Foam manufacturer Cellect announced Wednesday that it will sell equipment from its physically blown polypropylene foam business and enter into a licensing agreement with foam supply company Armacell of Mebane, N.C.
Cellect President and CEO Scott Smith said he could not disclose the financial details but described it as a sale of some equipment and a “long-term” licensing agreement that will allow Armacell to use some of Cellect’s patented technology.
“We were approached by Armacell a while back about possibly licensing technology and equipment, and this is the deal that evolved. We are a licensor of technology, and this is in no way shape or form a sale of Cellect,” Smith said.
Cellect employs about 100 people in the village of St. Johnsville. Smith said the licensing agreement with Armacell will not result in any layoffs and may enable the company to continue to grow amidst skyrocketing costs.
“This licensing deal allows us to survive in the most difficult economic environment I have ever seen. We have seen unprecedented petrochemical and energy increases. It’s been massive,” Smith said.
The licensing agreement will allow Armacell to use both Cellect’s technology and the trade name of its physically blown polypropylene foam PropaCene, which can be used in a variety of products including automotive water shields and food packaging.
Armacell said one of the advantages it seeks from acquiring the right to produce PropaCene is that the material is “100 percent recyclable,” enabling potential rapid growth as an alternative to less environmentally friendly foams.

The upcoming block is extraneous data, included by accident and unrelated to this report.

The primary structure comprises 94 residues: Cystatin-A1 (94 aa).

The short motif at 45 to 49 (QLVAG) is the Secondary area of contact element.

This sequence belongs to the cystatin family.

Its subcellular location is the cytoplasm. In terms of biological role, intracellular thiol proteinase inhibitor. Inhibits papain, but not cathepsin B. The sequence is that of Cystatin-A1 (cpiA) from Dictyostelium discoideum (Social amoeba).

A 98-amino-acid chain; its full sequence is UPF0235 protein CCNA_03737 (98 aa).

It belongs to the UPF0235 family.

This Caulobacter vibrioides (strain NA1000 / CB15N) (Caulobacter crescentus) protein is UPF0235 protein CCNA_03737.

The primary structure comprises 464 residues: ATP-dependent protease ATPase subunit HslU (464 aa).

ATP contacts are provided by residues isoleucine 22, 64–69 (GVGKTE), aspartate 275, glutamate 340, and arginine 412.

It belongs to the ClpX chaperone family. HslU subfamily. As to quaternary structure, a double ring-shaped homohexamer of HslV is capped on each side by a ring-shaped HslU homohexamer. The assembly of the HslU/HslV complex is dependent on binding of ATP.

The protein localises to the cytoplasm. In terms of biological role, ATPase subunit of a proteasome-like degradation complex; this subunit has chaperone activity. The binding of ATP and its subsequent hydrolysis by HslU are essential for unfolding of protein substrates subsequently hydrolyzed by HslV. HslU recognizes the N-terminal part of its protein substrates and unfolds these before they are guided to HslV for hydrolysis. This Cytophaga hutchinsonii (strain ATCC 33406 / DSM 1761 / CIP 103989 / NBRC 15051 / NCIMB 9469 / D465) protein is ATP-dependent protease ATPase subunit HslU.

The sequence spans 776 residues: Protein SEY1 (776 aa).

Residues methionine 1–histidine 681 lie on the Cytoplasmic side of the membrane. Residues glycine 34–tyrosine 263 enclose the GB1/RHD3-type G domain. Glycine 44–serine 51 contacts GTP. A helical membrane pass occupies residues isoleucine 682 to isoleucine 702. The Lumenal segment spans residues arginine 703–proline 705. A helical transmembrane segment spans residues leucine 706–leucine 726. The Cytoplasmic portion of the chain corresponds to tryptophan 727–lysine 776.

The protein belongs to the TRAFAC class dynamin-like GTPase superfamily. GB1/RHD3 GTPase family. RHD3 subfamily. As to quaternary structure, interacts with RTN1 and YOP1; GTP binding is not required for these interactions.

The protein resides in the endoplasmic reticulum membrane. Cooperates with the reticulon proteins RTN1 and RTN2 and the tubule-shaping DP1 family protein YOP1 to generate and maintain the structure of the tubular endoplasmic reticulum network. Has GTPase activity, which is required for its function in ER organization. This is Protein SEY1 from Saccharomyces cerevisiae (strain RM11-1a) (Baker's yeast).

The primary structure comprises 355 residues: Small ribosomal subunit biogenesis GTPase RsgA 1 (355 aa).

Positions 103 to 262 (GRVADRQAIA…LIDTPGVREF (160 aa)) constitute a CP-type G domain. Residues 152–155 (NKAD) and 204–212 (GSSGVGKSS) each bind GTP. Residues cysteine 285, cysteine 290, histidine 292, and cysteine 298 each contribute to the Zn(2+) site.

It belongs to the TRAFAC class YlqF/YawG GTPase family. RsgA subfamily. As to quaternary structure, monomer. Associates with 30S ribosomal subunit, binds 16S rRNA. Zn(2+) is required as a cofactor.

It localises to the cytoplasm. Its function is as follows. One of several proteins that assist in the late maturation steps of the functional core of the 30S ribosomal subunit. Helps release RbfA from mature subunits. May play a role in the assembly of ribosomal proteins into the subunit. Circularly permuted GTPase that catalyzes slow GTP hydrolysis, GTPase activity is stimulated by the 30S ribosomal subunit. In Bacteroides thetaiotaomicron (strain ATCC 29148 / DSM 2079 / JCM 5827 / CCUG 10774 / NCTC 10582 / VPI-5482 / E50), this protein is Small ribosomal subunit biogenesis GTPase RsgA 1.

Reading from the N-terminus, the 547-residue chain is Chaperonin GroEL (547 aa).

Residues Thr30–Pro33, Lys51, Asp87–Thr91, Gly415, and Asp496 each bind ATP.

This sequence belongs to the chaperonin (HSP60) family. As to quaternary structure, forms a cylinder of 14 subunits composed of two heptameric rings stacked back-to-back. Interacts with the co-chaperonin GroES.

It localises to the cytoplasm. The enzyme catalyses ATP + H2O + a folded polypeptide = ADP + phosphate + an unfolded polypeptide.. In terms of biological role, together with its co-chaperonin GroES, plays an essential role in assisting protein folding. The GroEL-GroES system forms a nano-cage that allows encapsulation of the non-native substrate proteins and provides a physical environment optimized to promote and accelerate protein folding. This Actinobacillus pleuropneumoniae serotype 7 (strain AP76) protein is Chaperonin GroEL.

“In addition to expanding our product line, this purchase fits with our commitments to global leadership in engineered foams, the environment and energy reduction,” said Jim Mars, the head of Armacell’s North American operations.
In a separate transaction, the two companies completed a long-term global supply agreement for Armacell to market, sell and distribute Cellect’s irradiated sheet foams under the trade name I-Cell. In North America, Armacell will sell I-Cell products as well as I-Cell material for undisclosed applications. Outside North America, Armacell will be selling I-Cell for all applications and products.
“Cellect has developed proprietary formulation and process technology. With Armacell’s global footprint, we expect to grow sales rapidly in a variety of specialty applications,” Mars said.
Smith said the deal with Armacell, coupled with increased domestic demand for Cellect’s commercial foam products, may mean the company has a bright future.
“This situation should allow us to ultimately create more jobs and continue with our expansion,” Smith said. “We’re seeing exports grow. Chinese goods can’t be shipped to the U.S. [because] the cost of exporting their goods has skyrocketed, so for those in American manufacturing who can figure out how to survive this inflationary environment, three to five years down the road, [they] will probably see good times.”
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